In Strain, players are building cellular organisms from the basic building blocks of life. The beauty of the game, and what makes it so successful as a tool for teaching and learning, is that it uses a great deal of academic vocabulary on the cards. The organisms you construct will consist of cytoplasm and organelles that carry out functions comparative to what they do in reality. The mitochondrion card, for example, lets your organism create more ATP - the currency of the game and the energy used by cells.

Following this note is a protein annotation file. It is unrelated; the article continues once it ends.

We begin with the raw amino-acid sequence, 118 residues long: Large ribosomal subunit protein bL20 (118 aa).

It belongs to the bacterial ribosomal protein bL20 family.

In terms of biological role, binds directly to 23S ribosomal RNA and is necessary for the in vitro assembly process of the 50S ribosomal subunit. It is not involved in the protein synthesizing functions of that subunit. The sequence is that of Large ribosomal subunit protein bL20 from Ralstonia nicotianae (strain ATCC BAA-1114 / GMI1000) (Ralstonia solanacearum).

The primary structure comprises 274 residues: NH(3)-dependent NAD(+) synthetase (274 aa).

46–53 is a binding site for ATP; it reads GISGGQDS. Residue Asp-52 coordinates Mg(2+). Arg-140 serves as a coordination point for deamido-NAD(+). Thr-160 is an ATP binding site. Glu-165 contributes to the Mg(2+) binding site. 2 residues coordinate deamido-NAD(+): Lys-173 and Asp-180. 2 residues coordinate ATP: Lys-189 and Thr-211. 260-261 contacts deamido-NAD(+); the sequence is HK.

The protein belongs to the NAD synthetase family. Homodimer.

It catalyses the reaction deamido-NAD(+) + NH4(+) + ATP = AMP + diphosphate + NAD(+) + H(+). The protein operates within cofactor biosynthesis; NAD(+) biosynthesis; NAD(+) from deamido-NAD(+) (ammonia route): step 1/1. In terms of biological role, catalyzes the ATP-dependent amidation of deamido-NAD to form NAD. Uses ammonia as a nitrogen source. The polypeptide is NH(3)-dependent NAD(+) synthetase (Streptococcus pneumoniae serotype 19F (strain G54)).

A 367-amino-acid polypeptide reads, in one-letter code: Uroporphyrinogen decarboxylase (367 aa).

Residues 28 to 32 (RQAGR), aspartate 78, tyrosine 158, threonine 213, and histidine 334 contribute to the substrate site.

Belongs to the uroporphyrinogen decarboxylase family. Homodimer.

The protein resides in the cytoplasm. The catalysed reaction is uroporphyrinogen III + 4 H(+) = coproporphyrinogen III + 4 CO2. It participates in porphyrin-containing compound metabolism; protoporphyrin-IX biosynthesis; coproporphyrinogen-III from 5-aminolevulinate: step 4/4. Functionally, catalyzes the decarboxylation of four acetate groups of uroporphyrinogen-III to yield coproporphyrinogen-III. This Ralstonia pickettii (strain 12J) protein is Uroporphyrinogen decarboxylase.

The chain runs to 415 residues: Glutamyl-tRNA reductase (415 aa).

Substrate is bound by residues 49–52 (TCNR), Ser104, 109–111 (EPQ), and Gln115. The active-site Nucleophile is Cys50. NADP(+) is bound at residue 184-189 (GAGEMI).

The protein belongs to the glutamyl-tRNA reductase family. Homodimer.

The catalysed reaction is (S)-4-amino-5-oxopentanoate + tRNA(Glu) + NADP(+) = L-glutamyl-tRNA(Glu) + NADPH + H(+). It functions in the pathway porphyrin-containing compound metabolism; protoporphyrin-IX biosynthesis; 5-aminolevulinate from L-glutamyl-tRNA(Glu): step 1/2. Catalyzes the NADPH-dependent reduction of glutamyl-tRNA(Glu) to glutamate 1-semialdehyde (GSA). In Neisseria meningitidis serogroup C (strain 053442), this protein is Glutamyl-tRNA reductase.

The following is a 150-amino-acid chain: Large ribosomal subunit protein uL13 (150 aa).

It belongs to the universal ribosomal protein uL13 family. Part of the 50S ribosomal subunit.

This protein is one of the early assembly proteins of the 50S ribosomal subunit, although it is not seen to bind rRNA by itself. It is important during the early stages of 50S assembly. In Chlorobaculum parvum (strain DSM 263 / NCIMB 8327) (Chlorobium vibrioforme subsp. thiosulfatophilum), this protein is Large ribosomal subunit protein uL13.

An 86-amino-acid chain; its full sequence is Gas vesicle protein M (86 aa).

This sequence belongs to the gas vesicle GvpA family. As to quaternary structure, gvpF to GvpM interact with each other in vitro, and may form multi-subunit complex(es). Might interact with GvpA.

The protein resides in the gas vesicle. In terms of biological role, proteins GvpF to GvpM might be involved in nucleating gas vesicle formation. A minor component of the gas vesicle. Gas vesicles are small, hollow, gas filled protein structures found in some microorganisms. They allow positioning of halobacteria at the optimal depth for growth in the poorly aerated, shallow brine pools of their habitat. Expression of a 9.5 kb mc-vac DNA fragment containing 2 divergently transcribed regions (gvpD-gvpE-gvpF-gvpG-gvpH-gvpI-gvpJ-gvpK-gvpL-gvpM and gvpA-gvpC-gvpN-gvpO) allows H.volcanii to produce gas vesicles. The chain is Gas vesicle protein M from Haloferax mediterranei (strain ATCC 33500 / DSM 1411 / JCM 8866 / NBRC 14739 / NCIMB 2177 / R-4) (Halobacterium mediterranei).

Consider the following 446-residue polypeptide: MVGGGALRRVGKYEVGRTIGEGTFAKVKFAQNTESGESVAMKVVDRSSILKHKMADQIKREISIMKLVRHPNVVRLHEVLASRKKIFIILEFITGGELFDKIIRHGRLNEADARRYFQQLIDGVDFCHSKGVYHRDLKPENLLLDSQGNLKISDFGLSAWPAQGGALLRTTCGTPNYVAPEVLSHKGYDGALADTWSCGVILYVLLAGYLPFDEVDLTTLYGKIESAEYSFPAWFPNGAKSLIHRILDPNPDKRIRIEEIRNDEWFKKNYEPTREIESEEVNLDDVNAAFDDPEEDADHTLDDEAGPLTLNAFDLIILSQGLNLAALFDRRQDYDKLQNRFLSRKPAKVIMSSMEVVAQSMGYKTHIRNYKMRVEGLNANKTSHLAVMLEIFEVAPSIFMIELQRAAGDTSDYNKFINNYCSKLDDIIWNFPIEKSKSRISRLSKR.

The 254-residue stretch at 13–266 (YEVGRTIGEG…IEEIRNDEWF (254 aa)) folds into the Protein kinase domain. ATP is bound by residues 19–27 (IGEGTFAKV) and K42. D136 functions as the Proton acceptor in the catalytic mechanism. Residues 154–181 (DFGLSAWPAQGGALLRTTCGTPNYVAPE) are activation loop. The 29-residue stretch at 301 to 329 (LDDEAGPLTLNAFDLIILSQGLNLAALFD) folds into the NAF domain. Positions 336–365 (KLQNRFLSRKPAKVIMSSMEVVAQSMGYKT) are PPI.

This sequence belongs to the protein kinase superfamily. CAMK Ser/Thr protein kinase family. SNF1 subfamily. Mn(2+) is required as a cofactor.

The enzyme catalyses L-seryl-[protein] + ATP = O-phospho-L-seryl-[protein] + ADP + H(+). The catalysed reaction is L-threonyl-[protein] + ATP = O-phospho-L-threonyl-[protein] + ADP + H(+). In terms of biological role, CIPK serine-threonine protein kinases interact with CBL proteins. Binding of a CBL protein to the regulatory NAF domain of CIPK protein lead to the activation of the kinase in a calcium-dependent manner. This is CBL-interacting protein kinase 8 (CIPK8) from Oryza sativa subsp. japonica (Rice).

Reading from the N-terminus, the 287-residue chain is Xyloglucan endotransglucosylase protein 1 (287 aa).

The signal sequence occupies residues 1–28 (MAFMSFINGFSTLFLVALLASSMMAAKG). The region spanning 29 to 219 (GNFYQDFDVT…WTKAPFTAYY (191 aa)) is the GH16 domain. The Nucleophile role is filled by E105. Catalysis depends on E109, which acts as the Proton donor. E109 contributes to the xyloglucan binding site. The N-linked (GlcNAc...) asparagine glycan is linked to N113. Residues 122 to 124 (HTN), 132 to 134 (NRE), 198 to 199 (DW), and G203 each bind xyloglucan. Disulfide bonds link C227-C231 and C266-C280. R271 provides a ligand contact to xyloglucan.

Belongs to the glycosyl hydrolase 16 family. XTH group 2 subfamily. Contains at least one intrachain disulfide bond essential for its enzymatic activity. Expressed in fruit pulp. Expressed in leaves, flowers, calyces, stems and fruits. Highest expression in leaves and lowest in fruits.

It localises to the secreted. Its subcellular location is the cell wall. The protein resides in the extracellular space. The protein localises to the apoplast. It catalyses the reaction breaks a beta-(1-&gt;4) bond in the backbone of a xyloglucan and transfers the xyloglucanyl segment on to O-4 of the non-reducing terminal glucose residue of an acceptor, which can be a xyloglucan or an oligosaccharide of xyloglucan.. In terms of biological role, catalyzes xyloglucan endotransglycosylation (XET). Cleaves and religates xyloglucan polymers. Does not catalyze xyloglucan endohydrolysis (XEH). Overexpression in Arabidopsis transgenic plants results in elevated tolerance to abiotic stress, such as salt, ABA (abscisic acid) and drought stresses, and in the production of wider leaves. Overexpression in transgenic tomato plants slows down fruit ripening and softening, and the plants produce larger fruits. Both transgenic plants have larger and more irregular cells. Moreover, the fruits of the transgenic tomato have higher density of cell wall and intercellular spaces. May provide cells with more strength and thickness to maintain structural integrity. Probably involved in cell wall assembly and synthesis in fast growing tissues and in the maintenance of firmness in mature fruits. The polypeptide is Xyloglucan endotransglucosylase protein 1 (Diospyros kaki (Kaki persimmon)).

The game is fun to play, but the components can also be broken down for additional instructional uses. The cards can become research prompts, or use the cards to build example organisms. In the end, Strain isn't exactly a detailed simulation of a cell - that would take some serious computing power - but it does provide a great anchor for learning cellular biology. Just playing the game introduces a great deal of vocabulary and factual information.